Early Literacy

Getting Our Kids Ready for Kindergarten — Book Based Programming

At our library we have started to offer “Book Based Programming” to help our youngest customers be ready for kindergarten.*

Jenny, guest blogger, on left sharing book based literacy tips with mother of a preschooler

We offer our parent/caregiver customers a “mini program” (often one-on-one) on how to read a book with their child. When approaching a parent we might say something like:

“Today, at our library, we are talking to parents about how to read a book with their children. We already know that we read books by reading the words on the pages.  So, we are talking with parents about ways to bring important literacy skills “out of a book” while reading with a child.  We have learned that, while reading, it is important to talk about rhyming words, point out alphabet letters, ask questions about what we read, and learn the meaning of new words.  By focusing on these important literacy and language skills, you can help your child become a reader and have success in life!”

The next step involves sitting with the parents and sharing a picture book. We talk with the parents about what to do before, during and after reading a story.  Here are some examples of what we share:

Before reading the story:

  • Talk with your child about the cover.  Ask “What do you see on the cover?” and “What do you think might happen in this story?”
  • Slide your finger under the words of the title, author, and illustrator as you read and explain those words.

While reading the story:

  • Follow the words you read with your finger
  • Pause and talk about the pictures and the words.
    • Ask questions about the pictures.  Ask “How many babies are there?” and “How does the crocodile feel?”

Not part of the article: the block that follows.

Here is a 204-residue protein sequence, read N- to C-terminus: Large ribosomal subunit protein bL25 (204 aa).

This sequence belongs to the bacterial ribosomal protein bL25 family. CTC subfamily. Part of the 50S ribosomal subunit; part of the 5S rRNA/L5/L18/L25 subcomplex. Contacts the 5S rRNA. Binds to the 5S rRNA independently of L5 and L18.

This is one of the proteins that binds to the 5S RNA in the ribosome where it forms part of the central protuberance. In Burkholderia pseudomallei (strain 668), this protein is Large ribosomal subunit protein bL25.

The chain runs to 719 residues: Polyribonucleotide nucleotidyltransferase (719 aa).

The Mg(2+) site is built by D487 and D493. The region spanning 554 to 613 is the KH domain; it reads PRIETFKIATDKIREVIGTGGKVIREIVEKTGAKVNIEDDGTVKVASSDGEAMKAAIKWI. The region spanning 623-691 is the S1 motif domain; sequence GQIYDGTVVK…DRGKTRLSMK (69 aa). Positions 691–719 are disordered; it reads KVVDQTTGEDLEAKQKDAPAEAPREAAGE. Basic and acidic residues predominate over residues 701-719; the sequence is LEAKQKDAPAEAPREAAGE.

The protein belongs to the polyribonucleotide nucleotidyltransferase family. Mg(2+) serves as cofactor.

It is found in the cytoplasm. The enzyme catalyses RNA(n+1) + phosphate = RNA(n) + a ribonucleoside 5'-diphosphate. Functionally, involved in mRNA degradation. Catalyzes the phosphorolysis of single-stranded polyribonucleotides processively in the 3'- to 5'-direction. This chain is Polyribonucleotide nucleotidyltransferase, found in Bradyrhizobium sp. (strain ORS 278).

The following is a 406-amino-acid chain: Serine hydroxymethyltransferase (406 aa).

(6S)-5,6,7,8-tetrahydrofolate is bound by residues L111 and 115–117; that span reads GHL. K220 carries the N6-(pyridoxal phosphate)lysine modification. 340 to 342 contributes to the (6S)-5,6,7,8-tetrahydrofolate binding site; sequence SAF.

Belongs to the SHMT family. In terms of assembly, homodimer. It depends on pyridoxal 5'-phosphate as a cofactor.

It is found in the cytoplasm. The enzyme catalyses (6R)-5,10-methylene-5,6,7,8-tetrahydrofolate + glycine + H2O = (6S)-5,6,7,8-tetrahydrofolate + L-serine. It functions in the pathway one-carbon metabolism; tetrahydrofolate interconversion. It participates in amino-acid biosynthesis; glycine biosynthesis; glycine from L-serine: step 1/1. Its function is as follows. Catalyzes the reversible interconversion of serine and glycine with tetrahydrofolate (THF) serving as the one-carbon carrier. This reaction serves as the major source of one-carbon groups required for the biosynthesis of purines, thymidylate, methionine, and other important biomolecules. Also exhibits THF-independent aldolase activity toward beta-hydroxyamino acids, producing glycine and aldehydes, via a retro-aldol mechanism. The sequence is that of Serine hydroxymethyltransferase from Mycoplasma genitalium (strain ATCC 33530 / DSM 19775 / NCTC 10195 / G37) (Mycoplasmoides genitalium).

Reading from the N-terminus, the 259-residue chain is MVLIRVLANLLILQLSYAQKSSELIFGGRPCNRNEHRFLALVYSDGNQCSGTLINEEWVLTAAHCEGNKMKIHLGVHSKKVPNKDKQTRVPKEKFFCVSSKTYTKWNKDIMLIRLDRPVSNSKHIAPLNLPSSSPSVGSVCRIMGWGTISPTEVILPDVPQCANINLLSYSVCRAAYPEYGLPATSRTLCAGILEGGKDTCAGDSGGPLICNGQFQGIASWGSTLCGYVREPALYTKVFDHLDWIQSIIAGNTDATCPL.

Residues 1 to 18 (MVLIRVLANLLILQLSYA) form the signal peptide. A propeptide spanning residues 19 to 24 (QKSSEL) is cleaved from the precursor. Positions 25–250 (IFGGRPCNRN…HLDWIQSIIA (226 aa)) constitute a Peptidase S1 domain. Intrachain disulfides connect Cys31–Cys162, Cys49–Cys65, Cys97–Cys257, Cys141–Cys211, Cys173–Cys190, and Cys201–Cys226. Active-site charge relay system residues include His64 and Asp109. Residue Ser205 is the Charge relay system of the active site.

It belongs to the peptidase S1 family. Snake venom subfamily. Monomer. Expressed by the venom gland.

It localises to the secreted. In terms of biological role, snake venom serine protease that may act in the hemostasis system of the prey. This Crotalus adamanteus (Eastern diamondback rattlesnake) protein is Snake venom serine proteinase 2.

• Ask your child “Where are the words on this page?” Point to a word and name the letters that make up that word.  Clap the syllables in the word.
    • Ask your child “On this page, do you see any letters that are in your name?”
    • Point out any rhyming words — make up new rhyming words
    • Explain the meanings of new words
  • Make connections to something familiar to your child.  Ask “Have you been to a zoo?  What did you see at the zoo?”

After reading the story:

  • Ask your child, “Who are the characters in the story?” Write a list.
  • Ask your child, “What might happen next?”

Book based programming is a simple and easy concept.   All you need is a book and a parent!

However, you want to be prepared!  Read the book before sharing it with a parent.  You want to know what literacy aspects to focus on.

Book based programming allows us to have very meaningful conversations with our families.   After one program, a mother said, “I never knew there was so much I could do with a book!”

Are you doing something similar at your library?

*this type of programming is adapted from http://www.myreaditagain.com/ and The Crane Center for Early Childhood Research and Policy


Jenny Oney is an Information Services Specialist at Main Children’s /Columbus Metropolitan Library in Columbus, Ohio where she loves to talk about early literacy to anyone who will listen!  She can be reached at joney@columbuslibrary.org

Please note that as a guest post, the views expressed here do not represent the official position of ALA or ALSC.

If you’d like to write a guest post for the ALSC Blog, please contact Mary Voors, ALSC Blog manager, at alscblog@gmail.com.


  1. KathyK

    This a very interesting, personable and innovative approach. Thanks.

  2. Antoinette G

    Is this program presented in a workshop format for parents? Was it presented over more than one session? Thank you for sharing these wonderful techniques.

    1. Jenny Oney

      You are welcome! At our library we are talking to parents/caregivers who come to advertised programs (scheduled twice a week) and parents visiting the library asking for ways to help their children be ready for kindergarten. Also, we look for any “on the fly” opportunities to talk with parents. Talking to parents “on the fly” means we approach parents of young children when we see them in the library and ask if they would like to chat.

      This type of programming is very powerful and makes a great impact with our parents and caregivers. Feel free to email me and I can answer any other questions you might have.

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